I have used both methods and a hybrid of the two seems to work well for me to deliver my projects.

Posted by Trevor Fradsham  on Mon 7th January 2008 at 03:01 PM | #

Agile is, as you have stated, nothing more than a buzzword similar to RoR (Ruby on Rails or just ‘Rails’ to the really cool people).  I think that some of it’s principals are valuable and can be applied in a manner that would allow the project to be successful.  I have worked for NUMEROUS Agile infused companies and have noticed one very amusing commonality, none of them do it the same or even close to the same.

The extremely hazardous affect of Agile as I see it is that it promotes a pace of work that is not sustainable over longer periods of time.  Agile seems to create an “always putting out the fires” environment and burns people out.  This causes high engineer churn and weakens the team, department and company.  Think of it this way, take any vehicle that has a standard transmission (that gear shift thingy) and drop that baby into first gear and stand on the gas and watch your RPM’s redline.  This is Agile.  Your vehicle will be able to take this abuse for a very short amount of time but will ultimately blow.  Humans react the same way to this type of abuse.  Some will be able to take it for longer than others but all will eventually seek less stressful and more organized approaches.

Another fundamental flaw is that Agile leaves absolutely zero room for affective QA.  Attempting to stay in lockstep with development as the project progresses is an exercise in futility.  How can you QA something when it has not been developed yet?  It is completely asinine.  Sure you can write test plans from loose requirements (that will change because Agile promotes this change) but try to write any detailed test cases without ever seeing the feature in action.  How about when you test a feature in sprint 1 and it passes but throughout sprint 2 and 3, the requirements change causing the code to change and you have no retest?  Now you have untested code being released under the guise of being functionally correct or you have to make sure you QA team tests the same features over and over again throughout the SDLC.  Neither of those scenarios make for a successful project.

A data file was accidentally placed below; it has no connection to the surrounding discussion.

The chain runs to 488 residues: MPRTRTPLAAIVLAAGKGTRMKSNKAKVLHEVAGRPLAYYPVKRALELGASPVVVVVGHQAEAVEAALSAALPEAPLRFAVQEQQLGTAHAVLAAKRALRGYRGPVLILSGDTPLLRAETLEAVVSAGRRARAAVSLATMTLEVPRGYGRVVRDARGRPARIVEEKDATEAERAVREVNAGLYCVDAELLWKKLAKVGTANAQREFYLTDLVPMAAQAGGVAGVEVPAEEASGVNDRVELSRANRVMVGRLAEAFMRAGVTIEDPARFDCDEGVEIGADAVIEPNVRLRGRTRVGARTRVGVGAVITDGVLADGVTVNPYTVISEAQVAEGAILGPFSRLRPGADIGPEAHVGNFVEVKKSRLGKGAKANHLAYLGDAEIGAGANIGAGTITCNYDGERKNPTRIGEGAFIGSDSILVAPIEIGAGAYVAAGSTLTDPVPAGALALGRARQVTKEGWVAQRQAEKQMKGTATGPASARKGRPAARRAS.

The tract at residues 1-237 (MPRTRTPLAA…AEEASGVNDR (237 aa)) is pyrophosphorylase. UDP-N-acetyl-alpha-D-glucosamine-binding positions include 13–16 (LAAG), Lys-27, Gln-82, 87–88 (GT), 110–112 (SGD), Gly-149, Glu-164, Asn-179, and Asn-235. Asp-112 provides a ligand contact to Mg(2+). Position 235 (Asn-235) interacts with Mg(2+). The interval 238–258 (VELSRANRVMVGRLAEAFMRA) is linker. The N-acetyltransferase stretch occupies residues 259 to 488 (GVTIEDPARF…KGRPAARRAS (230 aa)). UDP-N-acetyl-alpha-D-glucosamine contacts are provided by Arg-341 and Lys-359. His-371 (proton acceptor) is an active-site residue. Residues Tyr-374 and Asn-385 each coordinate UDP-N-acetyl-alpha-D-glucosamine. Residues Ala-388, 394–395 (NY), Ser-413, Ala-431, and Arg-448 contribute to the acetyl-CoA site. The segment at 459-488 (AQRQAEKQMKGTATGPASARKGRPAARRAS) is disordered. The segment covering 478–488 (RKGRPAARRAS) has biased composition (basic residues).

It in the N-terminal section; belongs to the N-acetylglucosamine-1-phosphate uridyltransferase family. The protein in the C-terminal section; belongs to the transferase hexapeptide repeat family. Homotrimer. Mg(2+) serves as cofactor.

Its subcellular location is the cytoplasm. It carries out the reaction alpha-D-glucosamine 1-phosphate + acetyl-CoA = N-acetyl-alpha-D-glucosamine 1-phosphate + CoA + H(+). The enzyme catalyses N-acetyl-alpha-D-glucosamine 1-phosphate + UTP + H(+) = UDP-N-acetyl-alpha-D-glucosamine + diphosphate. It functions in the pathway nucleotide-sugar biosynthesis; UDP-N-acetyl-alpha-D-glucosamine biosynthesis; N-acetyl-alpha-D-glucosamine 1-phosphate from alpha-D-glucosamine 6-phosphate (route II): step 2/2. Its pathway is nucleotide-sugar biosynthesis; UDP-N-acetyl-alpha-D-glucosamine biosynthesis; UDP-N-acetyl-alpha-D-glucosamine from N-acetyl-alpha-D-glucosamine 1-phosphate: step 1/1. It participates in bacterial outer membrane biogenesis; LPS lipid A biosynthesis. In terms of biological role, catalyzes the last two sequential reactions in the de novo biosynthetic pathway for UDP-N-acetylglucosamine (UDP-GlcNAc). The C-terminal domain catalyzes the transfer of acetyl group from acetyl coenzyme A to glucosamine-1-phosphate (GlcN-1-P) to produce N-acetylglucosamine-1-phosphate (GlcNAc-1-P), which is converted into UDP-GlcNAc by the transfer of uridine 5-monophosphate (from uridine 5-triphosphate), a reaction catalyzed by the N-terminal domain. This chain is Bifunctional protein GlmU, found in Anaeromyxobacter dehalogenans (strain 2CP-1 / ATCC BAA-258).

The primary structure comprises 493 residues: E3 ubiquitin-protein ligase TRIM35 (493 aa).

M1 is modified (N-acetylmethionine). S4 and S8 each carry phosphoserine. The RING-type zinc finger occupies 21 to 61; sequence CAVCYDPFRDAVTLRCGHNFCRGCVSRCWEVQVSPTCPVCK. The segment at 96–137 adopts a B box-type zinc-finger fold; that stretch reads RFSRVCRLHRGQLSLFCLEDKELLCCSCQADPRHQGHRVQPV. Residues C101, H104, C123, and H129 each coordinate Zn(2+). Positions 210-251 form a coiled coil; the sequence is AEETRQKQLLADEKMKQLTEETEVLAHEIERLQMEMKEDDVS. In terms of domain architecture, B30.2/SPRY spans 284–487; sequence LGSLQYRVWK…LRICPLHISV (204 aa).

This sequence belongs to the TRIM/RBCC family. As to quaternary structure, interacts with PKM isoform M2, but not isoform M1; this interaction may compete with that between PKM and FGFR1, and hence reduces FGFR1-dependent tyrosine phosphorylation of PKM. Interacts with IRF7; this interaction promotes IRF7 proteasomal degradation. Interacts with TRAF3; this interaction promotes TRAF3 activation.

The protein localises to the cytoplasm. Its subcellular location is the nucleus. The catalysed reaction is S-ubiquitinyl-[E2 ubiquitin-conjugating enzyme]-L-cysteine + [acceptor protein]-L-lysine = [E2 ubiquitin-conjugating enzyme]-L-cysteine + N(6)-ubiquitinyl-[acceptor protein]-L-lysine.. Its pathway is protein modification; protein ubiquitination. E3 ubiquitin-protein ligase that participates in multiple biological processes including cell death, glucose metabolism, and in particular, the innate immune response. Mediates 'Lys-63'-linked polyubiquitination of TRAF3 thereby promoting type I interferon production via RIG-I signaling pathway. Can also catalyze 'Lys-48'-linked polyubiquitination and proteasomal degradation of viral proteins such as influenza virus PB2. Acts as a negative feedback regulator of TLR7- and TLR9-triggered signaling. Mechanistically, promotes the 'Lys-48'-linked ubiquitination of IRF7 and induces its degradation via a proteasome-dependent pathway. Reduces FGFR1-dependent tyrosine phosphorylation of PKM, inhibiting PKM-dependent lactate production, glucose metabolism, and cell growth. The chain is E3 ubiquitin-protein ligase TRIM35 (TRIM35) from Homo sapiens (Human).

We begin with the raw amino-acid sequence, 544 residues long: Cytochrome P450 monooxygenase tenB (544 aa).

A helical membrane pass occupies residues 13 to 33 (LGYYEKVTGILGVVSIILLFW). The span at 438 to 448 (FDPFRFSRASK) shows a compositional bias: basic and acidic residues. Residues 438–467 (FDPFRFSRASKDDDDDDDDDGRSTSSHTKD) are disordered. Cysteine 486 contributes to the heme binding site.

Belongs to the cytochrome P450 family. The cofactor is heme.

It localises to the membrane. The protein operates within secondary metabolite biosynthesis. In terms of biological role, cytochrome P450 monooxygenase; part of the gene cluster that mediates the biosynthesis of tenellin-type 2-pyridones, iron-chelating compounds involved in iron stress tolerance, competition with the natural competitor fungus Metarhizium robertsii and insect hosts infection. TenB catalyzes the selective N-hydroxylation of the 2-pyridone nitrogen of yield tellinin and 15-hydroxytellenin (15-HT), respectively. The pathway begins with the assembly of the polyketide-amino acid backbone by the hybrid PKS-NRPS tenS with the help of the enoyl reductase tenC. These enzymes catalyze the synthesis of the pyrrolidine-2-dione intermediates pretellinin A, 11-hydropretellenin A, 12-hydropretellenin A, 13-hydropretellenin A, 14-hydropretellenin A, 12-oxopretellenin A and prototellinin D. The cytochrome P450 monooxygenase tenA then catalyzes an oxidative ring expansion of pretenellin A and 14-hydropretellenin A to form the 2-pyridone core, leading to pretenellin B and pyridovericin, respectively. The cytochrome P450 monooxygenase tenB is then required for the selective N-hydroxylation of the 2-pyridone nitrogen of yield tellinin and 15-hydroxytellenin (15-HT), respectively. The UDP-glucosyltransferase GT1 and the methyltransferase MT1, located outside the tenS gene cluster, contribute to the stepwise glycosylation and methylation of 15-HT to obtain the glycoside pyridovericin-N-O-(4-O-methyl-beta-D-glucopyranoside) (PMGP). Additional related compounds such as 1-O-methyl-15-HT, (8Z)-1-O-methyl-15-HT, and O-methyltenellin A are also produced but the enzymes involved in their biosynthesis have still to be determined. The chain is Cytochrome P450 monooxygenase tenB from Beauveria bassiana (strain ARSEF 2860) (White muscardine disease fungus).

Forget about automation, these short sprints that deliver incomplete features are a nightmare to automate.  In Agile teams, test automation becomes a fulltime job because of the churn caused by Agile.  Imagine if you were a developer and were told “just start writing code and when you get the requirements, you can change it over and over again until it becomes what we want”.  Why not just wait until there is a solid feature to automate/develop and do it once?

I simply can not imagine anyone thinking that starting to build a house before you had blueprints would be a good idea so why are we forcing our software development teams to do just this?

Posted by justme  on Tue 12th May 2009 at 04:32 PM | #

Thanks for the comment Just Me. I have to say speaking out about what is common sense these days is becoming increasingly more difficult at Agile and Scrum gains traction in the wider corporate world. I have to say having worked for the last 12 months on trouble shooting programmes for one of the worlds largest IT consultancies it is interesting to note that all the ones designated as Agile programmes were in the worst financial state and poor customer satisfaction.

I agree with all of what you have said and in the search for a project /development framework which can reverse the 70% + project failure rates reported by the major Project Failure Survey’s I have to say Agile & Scrum are not the answer. I only wish they were smile

Posted by Kevin Brady  on Thu 14th May 2009 at 02:50 PM | #